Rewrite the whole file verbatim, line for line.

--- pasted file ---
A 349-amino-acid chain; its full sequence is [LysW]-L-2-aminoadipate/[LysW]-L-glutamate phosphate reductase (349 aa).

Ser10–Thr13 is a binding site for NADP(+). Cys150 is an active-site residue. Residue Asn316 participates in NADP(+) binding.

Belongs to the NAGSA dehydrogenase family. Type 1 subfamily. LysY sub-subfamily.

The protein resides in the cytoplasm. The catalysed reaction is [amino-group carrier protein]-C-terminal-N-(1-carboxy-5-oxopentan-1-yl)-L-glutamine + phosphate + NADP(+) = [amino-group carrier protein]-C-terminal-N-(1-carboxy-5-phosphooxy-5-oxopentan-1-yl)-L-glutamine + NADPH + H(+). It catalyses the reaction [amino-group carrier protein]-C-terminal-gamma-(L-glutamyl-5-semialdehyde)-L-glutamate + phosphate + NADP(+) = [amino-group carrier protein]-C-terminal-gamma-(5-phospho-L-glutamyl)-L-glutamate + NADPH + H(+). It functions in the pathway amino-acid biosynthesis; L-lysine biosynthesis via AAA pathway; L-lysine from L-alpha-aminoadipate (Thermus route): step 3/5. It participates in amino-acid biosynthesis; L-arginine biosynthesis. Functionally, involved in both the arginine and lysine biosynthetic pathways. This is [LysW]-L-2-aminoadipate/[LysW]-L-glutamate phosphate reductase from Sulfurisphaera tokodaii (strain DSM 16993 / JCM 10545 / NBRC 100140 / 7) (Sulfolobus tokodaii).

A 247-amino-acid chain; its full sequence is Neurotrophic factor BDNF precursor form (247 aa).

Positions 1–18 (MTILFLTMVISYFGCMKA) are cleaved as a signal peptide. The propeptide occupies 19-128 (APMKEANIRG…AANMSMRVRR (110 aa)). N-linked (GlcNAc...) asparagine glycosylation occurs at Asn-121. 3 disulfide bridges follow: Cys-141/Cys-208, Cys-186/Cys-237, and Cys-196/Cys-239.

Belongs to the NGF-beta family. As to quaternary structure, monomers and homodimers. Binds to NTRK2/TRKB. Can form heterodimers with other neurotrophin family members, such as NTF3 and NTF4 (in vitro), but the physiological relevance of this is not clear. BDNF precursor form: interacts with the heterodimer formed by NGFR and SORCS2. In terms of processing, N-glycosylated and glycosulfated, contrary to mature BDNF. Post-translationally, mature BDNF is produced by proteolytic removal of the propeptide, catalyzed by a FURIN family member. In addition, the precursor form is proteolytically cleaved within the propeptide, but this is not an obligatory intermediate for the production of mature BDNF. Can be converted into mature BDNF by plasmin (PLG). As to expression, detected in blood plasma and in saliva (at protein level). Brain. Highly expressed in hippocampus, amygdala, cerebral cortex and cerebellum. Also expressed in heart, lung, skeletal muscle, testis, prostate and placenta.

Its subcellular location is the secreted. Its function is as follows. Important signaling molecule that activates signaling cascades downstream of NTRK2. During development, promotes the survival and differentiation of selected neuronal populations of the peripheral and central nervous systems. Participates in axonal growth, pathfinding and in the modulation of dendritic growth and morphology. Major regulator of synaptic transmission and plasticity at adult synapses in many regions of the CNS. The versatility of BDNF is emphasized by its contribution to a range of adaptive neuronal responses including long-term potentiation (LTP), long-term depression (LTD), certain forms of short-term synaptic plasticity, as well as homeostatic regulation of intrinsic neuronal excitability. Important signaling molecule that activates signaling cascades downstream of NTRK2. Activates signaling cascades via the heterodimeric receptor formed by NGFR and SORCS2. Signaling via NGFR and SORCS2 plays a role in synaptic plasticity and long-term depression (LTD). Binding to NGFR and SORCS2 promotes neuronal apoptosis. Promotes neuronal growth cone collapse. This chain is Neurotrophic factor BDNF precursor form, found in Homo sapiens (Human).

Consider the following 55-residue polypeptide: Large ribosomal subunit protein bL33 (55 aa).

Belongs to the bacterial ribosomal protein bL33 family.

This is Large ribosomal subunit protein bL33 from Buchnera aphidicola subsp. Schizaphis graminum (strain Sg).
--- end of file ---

A 349-amino-acid chain; its full sequence is [LysW]-L-2-aminoadipate/[LysW]-L-glutamate phosphate reductase (349 aa).

Ser10–Thr13 is a binding site for NADP(+). Cys150 is an active-site residue. Residue Asn316 participates in NADP(+) binding.

Belongs to the NAGSA dehydrogenase family. Type 1 subfamily. LysY sub-subfamily.

The protein resides in the cytoplasm. The catalysed reaction is [amino-group carrier protein]-C-terminal-N-(1-carboxy-5-oxopentan-1-yl)-L-glutamine + phosphate + NADP(+) = [amino-group carrier protein]-C-terminal-N-(1-carboxy-5-phosphooxy-5-oxopentan-1-yl)-L-glutamine + NADPH + H(+). It catalyses the reaction [amino-group carrier protein]-C-terminal-gamma-(L-glutamyl-5-semialdehyde)-L-glutamate + phosphate + NADP(+) = [amino-group carrier protein]-C-terminal-gamma-(5-phospho-L-glutamyl)-L-glutamate + NADPH + H(+). It functions in the pathway amino-acid biosynthesis; L-lysine biosynthesis via AAA pathway; L-lysine from L-alpha-aminoadipate (Thermus route): step 3/5. It participates in amino-acid biosynthesis; L-arginine biosynthesis. Functionally, involved in both the arginine and lysine biosynthetic pathways. This is [LysW]-L-2-aminoadipate/[LysW]-L-glutamate phosphate reductase from Sulfurisphaera tokodaii (strain DSM 16993 / JCM 10545 / NBRC 100140 / 7) (Sulfolobus tokodaii).

A 247-amino-acid chain; its full sequence is Neurotrophic factor BDNF precursor form (247 aa).

Positions 1–18 (MTILFLTMVISYFGCMKA) are cleaved as a signal peptide. The propeptide occupies 19-128 (APMKEANIRG…AANMSMRVRR (110 aa)). N-linked (GlcNAc...) asparagine glycosylation occurs at Asn-121. 3 disulfide bridges follow: Cys-141/Cys-208, Cys-186/Cys-237, and Cys-196/Cys-239.

Belongs to the NGF-beta family. As to quaternary structure, monomers and homodimers. Binds to NTRK2/TRKB. Can form heterodimers with other neurotrophin family members, such as NTF3 and NTF4 (in vitro), but the physiological relevance of this is not clear. BDNF precursor form: interacts with the heterodimer formed by NGFR and SORCS2. In terms of processing, N-glycosylated and glycosulfated, contrary to mature BDNF. Post-translationally, mature BDNF is produced by proteolytic removal of the propeptide, catalyzed by a FURIN family member. In addition, the precursor form is proteolytically cleaved within the propeptide, but this is not an obligatory intermediate for the production of mature BDNF. Can be converted into mature BDNF by plasmin (PLG). As to expression, detected in blood plasma and in saliva (at protein level). Brain. Highly expressed in hippocampus, amygdala, cerebral cortex and cerebellum. Also expressed in heart, lung, skeletal muscle, testis, prostate and placenta.

Its subcellular location is the secreted. Its function is as follows. Important signaling molecule that activates signaling cascades downstream of NTRK2. During development, promotes the survival and differentiation of selected neuronal populations of the peripheral and central nervous systems. Participates in axonal growth, pathfinding and in the modulation of dendritic growth and morphology. Major regulator of synaptic transmission and plasticity at adult synapses in many regions of the CNS. The versatility of BDNF is emphasized by its contribution to a range of adaptive neuronal responses including long-term potentiation (LTP), long-term depression (LTD), certain forms of short-term synaptic plasticity, as well as homeostatic regulation of intrinsic neuronal excitability. Important signaling molecule that activates signaling cascades downstream of NTRK2. Activates signaling cascades via the heterodimeric receptor formed by NGFR and SORCS2. Signaling via NGFR and SORCS2 plays a role in synaptic plasticity and long-term depression (LTD). Binding to NGFR and SORCS2 promotes neuronal apoptosis. Promotes neuronal growth cone collapse. This chain is Neurotrophic factor BDNF precursor form, found in Homo sapiens (Human).

Consider the following 55-residue polypeptide: Large ribosomal subunit protein bL33 (55 aa).

Belongs to the bacterial ribosomal protein bL33 family.

This is Large ribosomal subunit protein bL33 from Buchnera aphidicola subsp. Schizaphis graminum (strain Sg).